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The story is told of a reporter in South Florida who interviewed a boy that had been attacked by an alligator. During the course of the interview, the young man told the reporter about how the alligator attacked him and how scared he was while fighting for his life. At one point during the interview, the boy showed the reporter the scars on his legs and lower body that the alligator had inflicted on him. After taking a few pictures and thanking the young man for sharing his story, the reporter commented on the fact that the boy would have those scars for the rest of his life. Hearing this comment the boy said to the reporter, “those aren’t my worst scars,” and proceeded to lift his shirt and show the reporter his bruised arms, back, and whole upper body. Fearing the worst for the child, the reporter asked him if he was being abused by someone. The little boy just smiled and said, “No sir, these are the marks my mother left on me from trying to pull me away from that alligator.”

This isn’t a new story, I remember hearing it from pulpits most of my life, but it is a good illustration of the fact that we are all in need of rescuing from time to time. Maybe you are lost while on a trip, maybe you have injured yourself and need assistance, and maybe you have wandered back into a life of sin and cannot see a way out.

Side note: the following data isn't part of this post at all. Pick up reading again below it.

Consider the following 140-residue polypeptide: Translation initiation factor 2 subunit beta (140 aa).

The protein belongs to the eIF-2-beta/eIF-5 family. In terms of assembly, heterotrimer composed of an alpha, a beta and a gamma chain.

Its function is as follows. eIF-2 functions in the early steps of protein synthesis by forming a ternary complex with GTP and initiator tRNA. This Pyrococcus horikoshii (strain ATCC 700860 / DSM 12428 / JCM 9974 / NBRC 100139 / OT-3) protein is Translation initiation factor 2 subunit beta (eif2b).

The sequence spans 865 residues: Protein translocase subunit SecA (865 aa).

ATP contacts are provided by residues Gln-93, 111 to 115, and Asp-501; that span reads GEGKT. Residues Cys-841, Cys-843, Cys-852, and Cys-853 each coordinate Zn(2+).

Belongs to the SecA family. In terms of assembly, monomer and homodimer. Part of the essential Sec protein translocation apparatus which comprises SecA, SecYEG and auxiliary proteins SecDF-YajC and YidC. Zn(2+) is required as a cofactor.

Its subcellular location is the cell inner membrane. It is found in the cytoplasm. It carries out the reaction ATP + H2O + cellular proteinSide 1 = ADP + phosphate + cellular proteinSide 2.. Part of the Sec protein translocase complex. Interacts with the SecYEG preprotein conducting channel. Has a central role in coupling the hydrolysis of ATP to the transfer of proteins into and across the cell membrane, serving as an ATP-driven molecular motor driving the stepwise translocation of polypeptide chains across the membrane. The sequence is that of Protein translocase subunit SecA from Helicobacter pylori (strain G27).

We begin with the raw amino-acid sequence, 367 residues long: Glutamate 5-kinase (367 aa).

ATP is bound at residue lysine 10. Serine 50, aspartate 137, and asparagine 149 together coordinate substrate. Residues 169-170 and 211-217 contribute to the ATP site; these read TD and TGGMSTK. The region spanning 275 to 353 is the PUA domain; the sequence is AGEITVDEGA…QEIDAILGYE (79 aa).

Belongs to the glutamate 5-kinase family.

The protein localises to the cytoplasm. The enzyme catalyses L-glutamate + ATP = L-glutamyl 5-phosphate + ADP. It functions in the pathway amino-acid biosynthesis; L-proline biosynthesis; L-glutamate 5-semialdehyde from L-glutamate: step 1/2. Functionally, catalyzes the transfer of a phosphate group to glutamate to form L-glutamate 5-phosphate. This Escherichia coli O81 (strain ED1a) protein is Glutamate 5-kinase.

We meet people every day who are in need of rescue. In the world we live in, substance abuse is running rampant and people are crying out for help every day; but it seems their cries fall on deaf ears. We meet people battling depression and other mental illnesses and write them off as being “weird” or “hard to work with.” There are those in this world who are lost and we claim that we are seeking them out, but would a lost person really know that you were trying to rescue them? In Acts 7:25, the writer shares this thought with us.

Acts 7:25
25 Moses thought that his own people would realize that God was using him to rescue them, but they did not.
Moses was God’s chosen leader for the nation of Israel, and they even had trouble seeing what he was trying to do from time to time. As God’s people, Peter tells us that we are also chosen and called out to help rescue people.

1 Peter 2:9
But you are a chosen people, a royal priesthood, a holy nation, a people belonging to God, that you may declare the praises of him who called you out of darkness into his wonderful light.

This should excite us, but I fear that at times we see this as a burden. This week let’s start living our lives in such a way that people know that we are there to rescue them.

Be Strong and Courageous,
Paul